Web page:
Natpe Europe: European Drama Steps Up
The boom in Euro-made series such as “The Returned,” "Gomorrah" and “Crossing Lines” has put continental creatives in the driving seat.
The golden age of television drama has finally reached Europe, with an explosion of home-grown series competing with U.S. imports across the continent.
High-end drama such as Italian mafia thriller Gomorrah, French zombie series The Returned and pan-European procedural Crossing Lines are the product of cross-border co-productions which are seeing local European stories reach a broader, often global audience.
At the Natpe Europe television market in Prague, some of continent's biggest players in TV drama came together with the market's first international co-production summit,to examine the driving force behind Europe's drama boom.
While European co-productions are nothing new, past co-pros have been largely the result of financial deals with U.S. studios looking to defer their production budgets while retaining complete creative control.
“They always loved to see our money, but when we asked to influence the show, it was always very, very difficult,” said Thomas von Hennet, Vice President International Co-Production at German broadcast giant ProSiebenSat.1.
Things have changed. The success of European-made series on the international market has created a demand for series with a continental flavor.
“There's a strong need, especially in Europe, for the kinds of stories the US Studios are delivering anymore,” said Rola Bauer, president and partner at Munich-based Tandem Communications and a veteran of international co-pros.
Tandem, which is part of French media giant StudioCanal, produces Crossing Lines starring William Fichtner and Donald Sutherland and will begin shooting the 1 hour drama series Spotless in London next month. Co-produced with Britain's Rosetta Media, Spotless was co-created by Ed McCardie (Shameless) and Corinne Marrinan (CSI), the series stars Marc-Andre Grondin (C.R.A.Z.Y) and Denis Menochet (Inglourious Basterds). Pascal Chaumeil (Heartbreaker) will direct the first two episodes. The series is described as a dark and funny drama about a man who runs a crime scene cleaning business whose life is turned upside down when his outlaw brother arrives, entangling them both in the world of organized crime.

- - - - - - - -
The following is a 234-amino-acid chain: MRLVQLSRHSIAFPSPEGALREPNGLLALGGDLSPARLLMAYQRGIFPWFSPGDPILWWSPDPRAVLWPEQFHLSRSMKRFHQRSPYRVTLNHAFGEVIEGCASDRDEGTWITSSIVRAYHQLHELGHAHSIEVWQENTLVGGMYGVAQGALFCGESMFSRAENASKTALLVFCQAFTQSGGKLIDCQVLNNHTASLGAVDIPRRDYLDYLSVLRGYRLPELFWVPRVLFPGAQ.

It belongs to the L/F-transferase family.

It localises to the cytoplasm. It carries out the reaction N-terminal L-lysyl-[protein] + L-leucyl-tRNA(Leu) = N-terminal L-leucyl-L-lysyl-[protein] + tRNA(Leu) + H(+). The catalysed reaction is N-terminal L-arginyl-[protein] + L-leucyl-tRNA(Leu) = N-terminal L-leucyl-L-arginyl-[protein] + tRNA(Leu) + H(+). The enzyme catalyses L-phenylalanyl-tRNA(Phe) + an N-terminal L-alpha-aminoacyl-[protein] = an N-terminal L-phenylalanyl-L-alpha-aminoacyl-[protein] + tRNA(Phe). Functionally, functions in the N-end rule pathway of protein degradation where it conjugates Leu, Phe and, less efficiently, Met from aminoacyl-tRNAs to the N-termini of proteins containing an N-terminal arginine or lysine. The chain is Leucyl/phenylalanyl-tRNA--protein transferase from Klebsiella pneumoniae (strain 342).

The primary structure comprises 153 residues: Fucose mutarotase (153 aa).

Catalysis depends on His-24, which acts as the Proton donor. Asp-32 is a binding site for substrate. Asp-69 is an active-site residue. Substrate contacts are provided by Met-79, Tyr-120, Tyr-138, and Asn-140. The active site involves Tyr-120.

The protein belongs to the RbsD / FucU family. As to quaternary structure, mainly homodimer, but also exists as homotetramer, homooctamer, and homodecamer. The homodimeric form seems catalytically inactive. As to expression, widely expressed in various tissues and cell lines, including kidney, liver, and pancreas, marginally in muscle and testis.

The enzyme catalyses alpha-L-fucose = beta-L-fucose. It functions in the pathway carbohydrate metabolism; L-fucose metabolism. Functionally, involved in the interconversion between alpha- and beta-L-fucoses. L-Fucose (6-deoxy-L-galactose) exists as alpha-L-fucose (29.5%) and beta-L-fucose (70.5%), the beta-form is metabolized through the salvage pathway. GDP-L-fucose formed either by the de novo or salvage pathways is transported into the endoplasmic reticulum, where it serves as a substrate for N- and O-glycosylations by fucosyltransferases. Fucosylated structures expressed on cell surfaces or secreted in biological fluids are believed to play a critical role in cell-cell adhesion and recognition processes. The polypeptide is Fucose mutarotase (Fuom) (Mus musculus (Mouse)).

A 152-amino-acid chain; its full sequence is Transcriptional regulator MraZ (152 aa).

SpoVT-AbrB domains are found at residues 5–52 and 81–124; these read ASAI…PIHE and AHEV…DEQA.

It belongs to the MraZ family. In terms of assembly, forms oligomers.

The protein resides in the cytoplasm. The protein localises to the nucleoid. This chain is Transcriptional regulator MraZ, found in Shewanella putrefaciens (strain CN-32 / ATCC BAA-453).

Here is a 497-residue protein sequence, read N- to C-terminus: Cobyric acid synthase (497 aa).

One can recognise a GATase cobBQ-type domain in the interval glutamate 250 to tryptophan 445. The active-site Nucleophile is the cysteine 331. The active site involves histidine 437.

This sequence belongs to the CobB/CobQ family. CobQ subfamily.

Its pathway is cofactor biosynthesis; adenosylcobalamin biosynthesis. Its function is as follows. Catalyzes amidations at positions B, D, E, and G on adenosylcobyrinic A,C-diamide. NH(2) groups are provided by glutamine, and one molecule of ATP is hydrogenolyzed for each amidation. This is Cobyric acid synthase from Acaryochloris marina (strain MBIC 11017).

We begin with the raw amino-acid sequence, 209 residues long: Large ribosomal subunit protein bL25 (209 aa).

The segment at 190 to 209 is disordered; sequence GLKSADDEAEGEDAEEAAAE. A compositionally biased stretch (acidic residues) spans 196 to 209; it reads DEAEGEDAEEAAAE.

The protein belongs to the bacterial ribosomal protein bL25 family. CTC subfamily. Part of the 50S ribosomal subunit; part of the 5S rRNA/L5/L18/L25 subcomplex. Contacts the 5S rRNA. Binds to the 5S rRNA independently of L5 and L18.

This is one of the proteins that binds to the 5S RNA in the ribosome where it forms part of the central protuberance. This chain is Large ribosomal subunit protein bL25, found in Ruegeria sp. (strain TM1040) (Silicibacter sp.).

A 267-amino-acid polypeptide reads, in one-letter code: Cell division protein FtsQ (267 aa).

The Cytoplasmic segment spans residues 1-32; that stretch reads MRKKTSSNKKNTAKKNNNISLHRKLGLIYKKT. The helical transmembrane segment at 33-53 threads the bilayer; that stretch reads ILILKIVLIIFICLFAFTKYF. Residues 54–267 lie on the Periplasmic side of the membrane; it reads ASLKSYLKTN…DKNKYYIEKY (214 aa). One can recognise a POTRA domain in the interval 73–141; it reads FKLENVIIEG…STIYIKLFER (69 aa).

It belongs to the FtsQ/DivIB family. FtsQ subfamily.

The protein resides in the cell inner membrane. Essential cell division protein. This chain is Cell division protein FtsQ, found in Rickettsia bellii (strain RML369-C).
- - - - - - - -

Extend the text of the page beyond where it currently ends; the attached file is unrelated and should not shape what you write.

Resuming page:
The European drama boom has been largely focused in Western Europe but producers in the East are also upping their game. Tomas Krejci, executive producer of Prague-based Milk & Honey Pictures has traditionally worked as a local service provider for big international shows. “But that businesses is disappearing because the big shows are going further East, to Bucharest (in Romania) or Sofia (Bulgaria) where the workers are even cheaper,” he said. “We can't just supply the muscles anymore, today we have to create value by developing shows ourselves.”
For its first original drama production, Milk & Honey is developing a 26x1 hour fictional biopic, Leo Popper, loosely based on the life of the father of famed Czech writer and journalist Ota Pavel. Czech TV is on board as the anchor broadcaster for the project, which Milk & Honey are currently shopping to international networks and co-production partners.
Frank Spotnitz, a showrunner and executive producer on The X Files who has set up shop in Europe to produce high-end TV, said the opportunities to produce European-based shows with US networks have never been better.
“There are all these new channels that want original programming and, to quote a line I know well, they want to believe,” said Spotnitz. “They can't afford to pay $1 million an episode for a show so they want to believe in your (European-made) show.”
But Matthew Stillman, managing director of Czech-based Stillking Films, a co-producer on ABC's European-shot Missing as well as Crossing Lines, stressed that the boom in European series will only be maintained if local creatives step up.
“Producing in Europe isn't about running the numbers anymore, it's all about the creative content.”
Added Bauer: “If were aren't focusing on the story, creating a local story that transcends boundaries, then we're never going to make it.”